I’ll say it was bizarre. Who ever heard of a plastic utensil being a toy? Pixar usually uses copious amounts of realism and facts within their films. (Nevermind that septopus in Finding Dory–I gave them a pass on that one too.) It just didn’t gel with me. Not to sound dark and macabre, but the truth is that plastic utensils live very short lives. That’s why they’re plastic. No wonder the poor thing thought he was trash for so long.
But Cooley’s story of Forky’s birth began to change my opinion–at least about a silly spork being a toy. “I took a picture of the [spork] character home and said, ‘What do you think this guy’s name is?'” to which his son adorably replied, “Forkface!” And in that moment, Cooley must have realized that a plastic utensil/toy had to be a part of the new installment because he took his son’s inspiration back to the office, its name became “Forky” instead of “Forkface,” and the rest is animation history. Well played, Cooley.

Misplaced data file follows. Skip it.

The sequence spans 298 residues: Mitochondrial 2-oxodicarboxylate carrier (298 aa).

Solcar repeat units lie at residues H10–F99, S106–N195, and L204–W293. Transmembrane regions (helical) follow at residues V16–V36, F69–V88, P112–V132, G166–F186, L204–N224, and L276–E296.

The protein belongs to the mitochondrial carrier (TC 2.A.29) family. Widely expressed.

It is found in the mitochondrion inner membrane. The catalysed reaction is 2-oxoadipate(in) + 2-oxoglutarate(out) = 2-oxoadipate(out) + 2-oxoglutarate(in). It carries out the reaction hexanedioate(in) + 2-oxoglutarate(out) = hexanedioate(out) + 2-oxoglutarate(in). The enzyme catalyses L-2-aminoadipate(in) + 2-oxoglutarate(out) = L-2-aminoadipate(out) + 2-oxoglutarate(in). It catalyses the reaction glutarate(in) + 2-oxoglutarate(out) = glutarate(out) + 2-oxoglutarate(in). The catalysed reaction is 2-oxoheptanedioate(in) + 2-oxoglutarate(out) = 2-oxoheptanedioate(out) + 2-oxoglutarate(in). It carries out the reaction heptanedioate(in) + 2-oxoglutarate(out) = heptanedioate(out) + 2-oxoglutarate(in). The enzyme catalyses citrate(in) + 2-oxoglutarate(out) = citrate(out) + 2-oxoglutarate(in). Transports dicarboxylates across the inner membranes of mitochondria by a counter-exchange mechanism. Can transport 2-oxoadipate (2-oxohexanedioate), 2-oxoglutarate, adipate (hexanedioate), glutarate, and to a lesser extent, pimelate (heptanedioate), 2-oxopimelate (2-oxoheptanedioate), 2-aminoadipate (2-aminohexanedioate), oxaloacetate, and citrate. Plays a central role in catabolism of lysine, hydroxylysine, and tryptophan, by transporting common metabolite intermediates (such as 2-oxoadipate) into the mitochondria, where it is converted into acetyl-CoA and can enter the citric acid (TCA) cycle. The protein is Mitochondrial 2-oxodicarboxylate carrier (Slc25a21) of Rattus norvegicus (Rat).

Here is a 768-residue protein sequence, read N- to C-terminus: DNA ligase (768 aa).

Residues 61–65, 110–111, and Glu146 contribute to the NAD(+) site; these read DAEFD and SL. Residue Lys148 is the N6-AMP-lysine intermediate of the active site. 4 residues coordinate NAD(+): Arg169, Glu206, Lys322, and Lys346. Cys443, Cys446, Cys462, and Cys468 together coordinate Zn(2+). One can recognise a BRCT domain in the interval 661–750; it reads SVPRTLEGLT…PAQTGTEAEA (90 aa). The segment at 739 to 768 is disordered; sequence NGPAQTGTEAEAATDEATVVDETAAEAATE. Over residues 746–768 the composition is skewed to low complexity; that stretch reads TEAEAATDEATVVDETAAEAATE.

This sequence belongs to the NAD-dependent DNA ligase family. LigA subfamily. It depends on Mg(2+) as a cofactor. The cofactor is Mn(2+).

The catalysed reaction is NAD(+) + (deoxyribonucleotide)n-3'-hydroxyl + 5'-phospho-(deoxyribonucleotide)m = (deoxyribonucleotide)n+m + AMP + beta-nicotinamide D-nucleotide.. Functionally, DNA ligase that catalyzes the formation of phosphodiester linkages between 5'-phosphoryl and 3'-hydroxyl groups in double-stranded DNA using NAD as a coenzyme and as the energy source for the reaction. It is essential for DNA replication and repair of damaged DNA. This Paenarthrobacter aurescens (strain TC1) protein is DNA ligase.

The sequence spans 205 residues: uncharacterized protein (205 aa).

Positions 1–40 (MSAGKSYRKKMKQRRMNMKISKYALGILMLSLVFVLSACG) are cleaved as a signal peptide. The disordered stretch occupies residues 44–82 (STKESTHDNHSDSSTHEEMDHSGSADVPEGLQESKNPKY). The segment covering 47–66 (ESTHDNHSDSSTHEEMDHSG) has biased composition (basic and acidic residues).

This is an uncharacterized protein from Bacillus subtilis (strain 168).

I’m truly glad someone finally explained Forky, how he came to be, and why he was such an important part of Toy Story 4.
But my conversion was not complete, and I still detest the movie. How the heck can you begin the film by telling Forky that he belongs with Bonnie’s group–that he’s not to be thrown away or cast aside, that he is a toy, something of value–and end the movie (and the whole franchise) with Woody, our beloved Sheriff Woody, throwing away all those years with Andy, Bonnie, Buzz, Hamm and the gang, casting aside such a magnificent friendship so many years in the making? Again, it just doesn’t gel with me.
There’s great value to plot continuity in any film, and that’s not what we were afforded in Toy Story 4. Again, sorry, not sorry.